Once Upon a Time in Nazi Occupied France

I’m going to come out in my first Mockingbird post ever and just say it: […]

Bryan J. / 5.6.10

I’m going to come out in my first Mockingbird post ever and just say it: Inglourious Basterds was the best movie of 2009 (Yes, better than Hurt Locker). Say what you will about Tarantino’s violent films, but Basterds is about as masterful of a film as any made in the past decade because it posits a fresh answer to the age old question: are Nazis the exception to the human condition or are they more normal than we’d care to admit. [Spoilers ahead!]

When you watch the movie, you see, the joke is on us the viewer. Basterds revolves around the premiere of the newest Nazi propaganda film. All the head Germans–including Hitler–are in attendance, along with a team of Jewish-American commandos. Throughout Basterds, we see clips of the propaganda piece shown at the premiere: Americans and Brits dying left and right to the marksmanship of a patriotic German Sniper. The Nazis in the theater of the movie world cheer and shout–the Americans in the real world boo and hiss. “It’s all propaganda,” we tell ourselves. “Wait till the commandos at the movie premiere strike! Then the good guys will show ‘em!”

It’s not long before the Americans strike. The theater is set on fire; the commandos pull out bombs and machine guns and proceed to massacre the audience at the packed premiere. The Americans in the real world cheer and clap as the good guys mow down the Germans. In one rather dark moment, the Americans pour bullets into corpse of the already dead Hitler. The Americans win. The Germans die.

And it is here that Tarantino presents us with the startling truth: we watching the movie are no different than the Nazis sitting in the premiere of the movie world. We both cheer and clap when our side slaughters the bad guys. We both boo and hiss when the bad guys get their way. And when we review the rest of the movie with this lens, we find that the Americans (and, in a very non-PC way, the Jews of the film) we’d been cheering all along are actually no less brutal, no less fanatical, and no less innocent than the film’s Nazis. We look at ourselves in Tarantino’s movie, and in our reflection, we see Nazis.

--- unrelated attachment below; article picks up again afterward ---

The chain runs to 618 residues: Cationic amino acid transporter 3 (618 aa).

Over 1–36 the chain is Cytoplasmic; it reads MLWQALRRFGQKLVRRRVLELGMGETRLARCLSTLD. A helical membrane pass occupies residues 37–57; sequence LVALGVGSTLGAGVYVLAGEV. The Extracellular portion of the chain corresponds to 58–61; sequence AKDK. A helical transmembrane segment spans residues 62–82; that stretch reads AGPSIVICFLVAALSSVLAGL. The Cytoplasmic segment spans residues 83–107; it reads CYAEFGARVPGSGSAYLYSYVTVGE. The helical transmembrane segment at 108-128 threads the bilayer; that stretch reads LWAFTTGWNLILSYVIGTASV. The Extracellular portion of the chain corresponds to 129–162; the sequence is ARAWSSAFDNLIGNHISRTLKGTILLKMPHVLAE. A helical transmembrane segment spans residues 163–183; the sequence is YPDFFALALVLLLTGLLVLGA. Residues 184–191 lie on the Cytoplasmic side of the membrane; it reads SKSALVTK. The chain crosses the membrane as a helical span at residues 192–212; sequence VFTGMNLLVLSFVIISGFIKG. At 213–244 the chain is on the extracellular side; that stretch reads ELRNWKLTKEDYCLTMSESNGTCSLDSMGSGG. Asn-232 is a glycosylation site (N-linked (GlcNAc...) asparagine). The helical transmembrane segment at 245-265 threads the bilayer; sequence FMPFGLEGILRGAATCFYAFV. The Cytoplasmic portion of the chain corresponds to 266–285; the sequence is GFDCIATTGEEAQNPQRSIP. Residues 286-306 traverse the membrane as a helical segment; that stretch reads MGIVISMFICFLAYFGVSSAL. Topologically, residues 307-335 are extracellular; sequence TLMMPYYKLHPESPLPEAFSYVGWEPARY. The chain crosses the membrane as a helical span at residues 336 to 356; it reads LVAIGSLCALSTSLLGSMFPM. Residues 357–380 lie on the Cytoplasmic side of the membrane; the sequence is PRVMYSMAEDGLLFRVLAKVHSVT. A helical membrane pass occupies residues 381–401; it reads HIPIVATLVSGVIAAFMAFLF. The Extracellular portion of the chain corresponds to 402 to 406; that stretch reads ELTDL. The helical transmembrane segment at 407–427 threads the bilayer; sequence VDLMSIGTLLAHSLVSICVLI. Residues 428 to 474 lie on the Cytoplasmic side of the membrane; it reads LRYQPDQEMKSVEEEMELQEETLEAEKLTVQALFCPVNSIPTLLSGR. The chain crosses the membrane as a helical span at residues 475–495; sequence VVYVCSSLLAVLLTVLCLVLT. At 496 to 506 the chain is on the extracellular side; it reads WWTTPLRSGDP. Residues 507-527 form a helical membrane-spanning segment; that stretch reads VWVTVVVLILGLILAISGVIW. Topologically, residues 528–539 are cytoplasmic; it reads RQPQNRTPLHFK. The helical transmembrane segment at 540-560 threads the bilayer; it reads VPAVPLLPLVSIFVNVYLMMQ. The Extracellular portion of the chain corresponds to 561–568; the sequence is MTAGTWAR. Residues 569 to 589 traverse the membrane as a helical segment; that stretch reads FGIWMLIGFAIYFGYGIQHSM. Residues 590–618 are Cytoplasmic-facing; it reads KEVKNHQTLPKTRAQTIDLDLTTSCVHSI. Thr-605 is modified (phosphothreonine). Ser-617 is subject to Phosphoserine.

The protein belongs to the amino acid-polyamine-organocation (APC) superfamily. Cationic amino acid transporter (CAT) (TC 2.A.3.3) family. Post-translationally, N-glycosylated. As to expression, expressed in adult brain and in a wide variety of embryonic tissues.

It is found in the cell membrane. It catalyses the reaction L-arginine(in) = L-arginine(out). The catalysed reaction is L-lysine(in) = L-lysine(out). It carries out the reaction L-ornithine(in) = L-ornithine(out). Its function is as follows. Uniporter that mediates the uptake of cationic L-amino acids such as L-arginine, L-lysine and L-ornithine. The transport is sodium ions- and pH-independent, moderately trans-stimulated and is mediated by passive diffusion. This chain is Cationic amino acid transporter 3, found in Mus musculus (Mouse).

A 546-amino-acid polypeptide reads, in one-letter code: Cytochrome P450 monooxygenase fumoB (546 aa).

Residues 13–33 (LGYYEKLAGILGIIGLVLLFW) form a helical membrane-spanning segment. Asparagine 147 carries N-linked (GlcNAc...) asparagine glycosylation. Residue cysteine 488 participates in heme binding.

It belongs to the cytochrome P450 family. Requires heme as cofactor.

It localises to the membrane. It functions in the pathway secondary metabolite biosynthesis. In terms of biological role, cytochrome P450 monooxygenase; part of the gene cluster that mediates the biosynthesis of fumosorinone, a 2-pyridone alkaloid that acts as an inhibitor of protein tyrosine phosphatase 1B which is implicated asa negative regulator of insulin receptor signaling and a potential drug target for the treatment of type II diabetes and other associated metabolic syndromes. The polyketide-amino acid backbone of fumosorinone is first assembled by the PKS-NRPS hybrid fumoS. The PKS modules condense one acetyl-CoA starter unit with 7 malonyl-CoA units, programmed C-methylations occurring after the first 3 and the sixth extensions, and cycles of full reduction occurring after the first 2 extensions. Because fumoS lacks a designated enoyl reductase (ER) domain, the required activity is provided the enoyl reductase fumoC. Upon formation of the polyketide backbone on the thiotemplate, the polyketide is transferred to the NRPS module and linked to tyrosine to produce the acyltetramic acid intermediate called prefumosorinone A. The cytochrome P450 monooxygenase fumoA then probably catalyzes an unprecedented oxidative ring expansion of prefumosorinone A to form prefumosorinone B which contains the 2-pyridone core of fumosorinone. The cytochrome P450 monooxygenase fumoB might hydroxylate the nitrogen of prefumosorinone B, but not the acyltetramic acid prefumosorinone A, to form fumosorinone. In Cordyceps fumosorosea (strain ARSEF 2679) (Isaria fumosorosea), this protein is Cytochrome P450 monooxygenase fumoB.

Nazis are the prototypical bad guy in American Cinema [see every WWII movie, Casablanca, Indiana Jones, Hellboy, Schindler’s List, Blues Brothers, The Sound of Music, shall we keep going?] but Basterds does not let us live with simple Nazi bad guys designed to make our heroes look more heroic. Tarantino would very much agree that “there is none righteous, no, not one.” [Romans 3:23] This is, of course, the same argument that Paul makes in the beginning of Romans- that when it comes to the standards that God has set up (i.e. the Law), all are without excuse–Nazis and Allies alike.

Tarantino has officially pulled the rug out from under the feel good patriotic American self-righteous WWII movie genre. And for us here at Mockingbird, that’s really not a big deal. Our God is not the sort who accepts the Allies because they’re better than the Nazis. The scandalous truth is that, unlike Brad Pitt’s character, Jesus is in the Nazi saving business.

And brother, bidness is a-boomin’.